This is an article I started working on before my hiatus, but if I had started writing it now I guess I could have titled it Quarantine Pain Solutions.

Hang from a Pull-up Bar

This is one I have touched on before, but it works so well it gets another mention here. Just hold onto something a little higher up and…..dangle. This is a great stretch for the neck, chest, shoulders and back. It’s a great, cheap way to open up the entire shoulder girdle and help out with, well the obvious one is shoulder pains, but headaches and neck pain too.

If you have tingling or numbness in your fingers, it might help with that too! Thoracic outlet syndrome (TOS) is a horrible, painful feeling down your arms and into your hands and fingers too. It can come from a number of things, decreased blood supply or nerves being squashed way up in the shoulder. See, going through the shoulder, the thoracic outlet – hence the name, there is a lot of stuff there. Bones, muscles, nerves, arteries. Muscles.

See? Stuff

And when that stuff gets squished, it leads to pain down the arms, or even in certain parts of the arm, depending on how and what is squished. Dangling opens this all up and helps decompress everything.

Stretching

This one is free, simple and never ever ever done. Well, OK, if you’re reading this, maybe you do. But how consistent are you with stretching? Most people that come into my clinic either don’t stretch at all, or aren’t consistent enough with it for it to make a difference. Stretching helps with muscular problems, but it can also help with things like fibromyalgia.

Now, it is my opinion that most people don’t carry on with stretching because traditional, static stretching is, frankly, rubbish. Painful, takes forever to do anything worthwhile, hurts, have to do it for ages, it doesn’t feel good and the time-frame? Yonks! So here is a trick to make stretching actually effective and a worthwhile pursuit.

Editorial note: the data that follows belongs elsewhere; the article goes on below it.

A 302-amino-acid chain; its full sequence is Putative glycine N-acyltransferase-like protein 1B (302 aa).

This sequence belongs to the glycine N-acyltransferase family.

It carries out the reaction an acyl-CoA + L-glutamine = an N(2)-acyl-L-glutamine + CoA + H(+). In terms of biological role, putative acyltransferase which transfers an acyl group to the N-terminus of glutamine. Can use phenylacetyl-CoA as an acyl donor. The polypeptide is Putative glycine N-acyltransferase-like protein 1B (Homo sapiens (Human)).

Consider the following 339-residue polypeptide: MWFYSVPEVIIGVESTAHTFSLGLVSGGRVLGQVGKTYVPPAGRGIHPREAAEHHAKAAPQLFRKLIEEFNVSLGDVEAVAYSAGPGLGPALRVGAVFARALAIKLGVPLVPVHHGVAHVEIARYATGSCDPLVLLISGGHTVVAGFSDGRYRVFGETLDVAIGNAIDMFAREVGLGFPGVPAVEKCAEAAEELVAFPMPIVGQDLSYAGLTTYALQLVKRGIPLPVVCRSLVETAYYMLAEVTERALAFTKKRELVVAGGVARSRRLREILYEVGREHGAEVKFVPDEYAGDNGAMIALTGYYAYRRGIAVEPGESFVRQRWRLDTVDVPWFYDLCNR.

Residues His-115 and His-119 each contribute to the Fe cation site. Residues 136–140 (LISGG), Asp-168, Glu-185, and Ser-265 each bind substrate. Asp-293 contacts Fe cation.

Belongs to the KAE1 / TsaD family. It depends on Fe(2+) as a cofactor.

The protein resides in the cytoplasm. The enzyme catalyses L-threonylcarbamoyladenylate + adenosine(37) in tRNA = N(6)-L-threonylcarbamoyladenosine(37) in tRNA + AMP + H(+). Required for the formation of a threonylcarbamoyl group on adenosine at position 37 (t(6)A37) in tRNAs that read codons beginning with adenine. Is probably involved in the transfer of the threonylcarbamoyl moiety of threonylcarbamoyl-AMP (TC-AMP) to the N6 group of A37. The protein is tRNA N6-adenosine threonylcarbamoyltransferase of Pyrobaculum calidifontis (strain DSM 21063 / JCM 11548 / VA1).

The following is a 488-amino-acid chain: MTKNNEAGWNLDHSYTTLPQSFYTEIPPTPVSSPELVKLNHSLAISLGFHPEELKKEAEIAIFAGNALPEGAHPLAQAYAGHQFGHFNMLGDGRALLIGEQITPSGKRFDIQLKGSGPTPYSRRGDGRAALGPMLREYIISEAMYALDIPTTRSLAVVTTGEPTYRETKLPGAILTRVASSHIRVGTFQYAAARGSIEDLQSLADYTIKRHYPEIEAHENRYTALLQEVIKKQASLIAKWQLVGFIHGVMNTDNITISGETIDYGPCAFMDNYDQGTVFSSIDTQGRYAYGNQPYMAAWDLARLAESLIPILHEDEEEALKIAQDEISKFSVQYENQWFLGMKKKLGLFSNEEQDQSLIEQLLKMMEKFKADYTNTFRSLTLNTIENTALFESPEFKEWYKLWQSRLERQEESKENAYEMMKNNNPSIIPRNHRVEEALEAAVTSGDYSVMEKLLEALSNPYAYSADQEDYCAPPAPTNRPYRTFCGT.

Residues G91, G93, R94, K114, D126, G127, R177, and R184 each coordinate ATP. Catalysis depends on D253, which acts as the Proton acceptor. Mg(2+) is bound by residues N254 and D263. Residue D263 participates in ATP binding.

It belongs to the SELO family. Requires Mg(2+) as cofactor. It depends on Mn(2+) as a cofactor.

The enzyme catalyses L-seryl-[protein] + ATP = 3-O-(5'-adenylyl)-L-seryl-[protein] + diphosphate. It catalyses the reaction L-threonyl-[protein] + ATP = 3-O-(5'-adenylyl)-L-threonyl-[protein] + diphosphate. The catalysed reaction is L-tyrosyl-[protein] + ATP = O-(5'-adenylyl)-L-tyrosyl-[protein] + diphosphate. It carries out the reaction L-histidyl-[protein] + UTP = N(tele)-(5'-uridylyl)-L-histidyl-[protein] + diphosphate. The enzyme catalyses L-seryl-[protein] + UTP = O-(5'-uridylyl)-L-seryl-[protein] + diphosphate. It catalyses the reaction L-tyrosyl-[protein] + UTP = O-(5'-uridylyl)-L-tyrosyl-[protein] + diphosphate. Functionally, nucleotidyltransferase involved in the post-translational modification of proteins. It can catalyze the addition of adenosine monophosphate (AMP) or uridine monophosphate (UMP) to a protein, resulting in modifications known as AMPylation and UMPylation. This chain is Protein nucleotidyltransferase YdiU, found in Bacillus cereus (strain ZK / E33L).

When stretching, you need to work the muscle you’re stretching. Example, to stretch your hamstrings, muscles on the back of the thigh, you’d put your leg on a chair and lean forward till you could feel a pull down the back of your leg. Great! Now, if 10 is “Oh my god I’m gonna rip this off the bone!” and a 1 is “Why am I even bothering?”, then you want to aim for a 3 or a 4 in the stretch. You should be able to feel it, but also hold a conversation and it be comfortable.

Next comes the magic.

While your leg is up, drive your heel down into the chair/floor/bed/whatever you’re leaning on. Push like that for 5 seconds, then relax. Next time you go down into the stretch, you’ll get a little further. Again, drive the heel down for 5 seconds. Do this a few times, then on the last go, drive for 10-20 seconds.

Hope this clears up what I wrote

This type of stretching works great for every muscle/ Whatever you’re trying to stretch, if you give it some resistance, then afterwards relax into it, you will become way more efficient at stretching.

Tennis/Lacrosse/Golf ball

This is another one that has been mentioned in this blog before. Several times. But it bears repeating again. These go from beginner to intermediate to sadist levels. The golf ball is the most effective, but it also hurts the most. Give and take. The idea is to massage it into the tight and sore muscles. You can roll them across the bottom of your feet to relieve some plantar fasciitis, sit on it relieve piriformis syndrome or dig it into your traps to relieve tension headaches. Just go slowly, adding pressure and moving round till you find some very sore bits, holding it there until the tension eases off.